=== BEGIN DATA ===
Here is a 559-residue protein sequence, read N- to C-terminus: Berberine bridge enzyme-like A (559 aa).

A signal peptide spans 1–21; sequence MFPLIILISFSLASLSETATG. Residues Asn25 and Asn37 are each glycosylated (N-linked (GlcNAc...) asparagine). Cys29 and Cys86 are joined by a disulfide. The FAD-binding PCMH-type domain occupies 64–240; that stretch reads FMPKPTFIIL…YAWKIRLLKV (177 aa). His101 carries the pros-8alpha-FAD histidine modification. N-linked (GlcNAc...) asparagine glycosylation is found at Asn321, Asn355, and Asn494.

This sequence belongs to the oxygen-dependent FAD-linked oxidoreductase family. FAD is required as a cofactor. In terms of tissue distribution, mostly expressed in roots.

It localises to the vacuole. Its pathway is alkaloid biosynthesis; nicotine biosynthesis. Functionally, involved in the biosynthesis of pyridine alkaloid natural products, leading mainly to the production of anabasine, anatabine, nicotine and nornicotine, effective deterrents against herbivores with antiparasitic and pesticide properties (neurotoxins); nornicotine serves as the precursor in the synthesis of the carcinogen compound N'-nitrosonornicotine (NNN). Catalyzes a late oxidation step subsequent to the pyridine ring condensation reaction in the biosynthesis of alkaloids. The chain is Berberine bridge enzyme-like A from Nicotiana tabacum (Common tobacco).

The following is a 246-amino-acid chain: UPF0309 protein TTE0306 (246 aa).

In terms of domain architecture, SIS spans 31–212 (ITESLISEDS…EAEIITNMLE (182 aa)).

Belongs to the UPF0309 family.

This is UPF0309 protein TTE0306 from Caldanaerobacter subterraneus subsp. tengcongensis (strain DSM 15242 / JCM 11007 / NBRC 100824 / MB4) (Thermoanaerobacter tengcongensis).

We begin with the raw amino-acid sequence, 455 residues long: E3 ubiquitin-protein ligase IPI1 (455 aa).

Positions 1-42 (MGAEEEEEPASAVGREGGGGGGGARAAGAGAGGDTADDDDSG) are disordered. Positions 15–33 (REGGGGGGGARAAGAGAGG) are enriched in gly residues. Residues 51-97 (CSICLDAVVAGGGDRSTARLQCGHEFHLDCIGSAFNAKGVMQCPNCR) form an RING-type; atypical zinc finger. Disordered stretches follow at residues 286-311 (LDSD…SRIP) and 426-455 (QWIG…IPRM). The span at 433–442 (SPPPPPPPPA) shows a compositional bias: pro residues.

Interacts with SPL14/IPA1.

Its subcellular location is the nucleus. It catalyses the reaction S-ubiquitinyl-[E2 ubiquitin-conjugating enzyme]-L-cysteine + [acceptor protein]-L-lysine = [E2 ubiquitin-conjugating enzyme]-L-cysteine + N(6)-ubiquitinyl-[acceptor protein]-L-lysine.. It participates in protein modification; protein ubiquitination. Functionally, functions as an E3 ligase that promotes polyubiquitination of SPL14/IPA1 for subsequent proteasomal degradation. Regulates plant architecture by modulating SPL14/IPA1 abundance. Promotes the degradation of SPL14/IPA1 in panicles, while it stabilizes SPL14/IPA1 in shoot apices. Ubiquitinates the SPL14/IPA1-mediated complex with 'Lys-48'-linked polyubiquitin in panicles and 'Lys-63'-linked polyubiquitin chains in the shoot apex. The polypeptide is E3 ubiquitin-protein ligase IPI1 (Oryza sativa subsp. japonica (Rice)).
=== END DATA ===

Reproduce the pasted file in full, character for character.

Here is a 559-residue protein sequence, read N- to C-terminus: Berberine bridge enzyme-like A (559 aa).

A signal peptide spans 1–21; sequence MFPLIILISFSLASLSETATG. Residues Asn25 and Asn37 are each glycosylated (N-linked (GlcNAc...) asparagine). Cys29 and Cys86 are joined by a disulfide. The FAD-binding PCMH-type domain occupies 64–240; that stretch reads FMPKPTFIIL…YAWKIRLLKV (177 aa). His101 carries the pros-8alpha-FAD histidine modification. N-linked (GlcNAc...) asparagine glycosylation is found at Asn321, Asn355, and Asn494.

This sequence belongs to the oxygen-dependent FAD-linked oxidoreductase family. FAD is required as a cofactor. In terms of tissue distribution, mostly expressed in roots.

It localises to the vacuole. Its pathway is alkaloid biosynthesis; nicotine biosynthesis. Functionally, involved in the biosynthesis of pyridine alkaloid natural products, leading mainly to the production of anabasine, anatabine, nicotine and nornicotine, effective deterrents against herbivores with antiparasitic and pesticide properties (neurotoxins); nornicotine serves as the precursor in the synthesis of the carcinogen compound N'-nitrosonornicotine (NNN). Catalyzes a late oxidation step subsequent to the pyridine ring condensation reaction in the biosynthesis of alkaloids. The chain is Berberine bridge enzyme-like A from Nicotiana tabacum (Common tobacco).

The following is a 246-amino-acid chain: UPF0309 protein TTE0306 (246 aa).

In terms of domain architecture, SIS spans 31–212 (ITESLISEDS…EAEIITNMLE (182 aa)).

Belongs to the UPF0309 family.

This is UPF0309 protein TTE0306 from Caldanaerobacter subterraneus subsp. tengcongensis (strain DSM 15242 / JCM 11007 / NBRC 100824 / MB4) (Thermoanaerobacter tengcongensis).

We begin with the raw amino-acid sequence, 455 residues long: E3 ubiquitin-protein ligase IPI1 (455 aa).

Positions 1-42 (MGAEEEEEPASAVGREGGGGGGGARAAGAGAGGDTADDDDSG) are disordered. Positions 15–33 (REGGGGGGGARAAGAGAGG) are enriched in gly residues. Residues 51-97 (CSICLDAVVAGGGDRSTARLQCGHEFHLDCIGSAFNAKGVMQCPNCR) form an RING-type; atypical zinc finger. Disordered stretches follow at residues 286-311 (LDSD…SRIP) and 426-455 (QWIG…IPRM). The span at 433–442 (SPPPPPPPPA) shows a compositional bias: pro residues.

Interacts with SPL14/IPA1.

Its subcellular location is the nucleus. It catalyses the reaction S-ubiquitinyl-[E2 ubiquitin-conjugating enzyme]-L-cysteine + [acceptor protein]-L-lysine = [E2 ubiquitin-conjugating enzyme]-L-cysteine + N(6)-ubiquitinyl-[acceptor protein]-L-lysine.. It participates in protein modification; protein ubiquitination. Functionally, functions as an E3 ligase that promotes polyubiquitination of SPL14/IPA1 for subsequent proteasomal degradation. Regulates plant architecture by modulating SPL14/IPA1 abundance. Promotes the degradation of SPL14/IPA1 in panicles, while it stabilizes SPL14/IPA1 in shoot apices. Ubiquitinates the SPL14/IPA1-mediated complex with 'Lys-48'-linked polyubiquitin in panicles and 'Lys-63'-linked polyubiquitin chains in the shoot apex. The polypeptide is E3 ubiquitin-protein ligase IPI1 (Oryza sativa subsp. japonica (Rice)).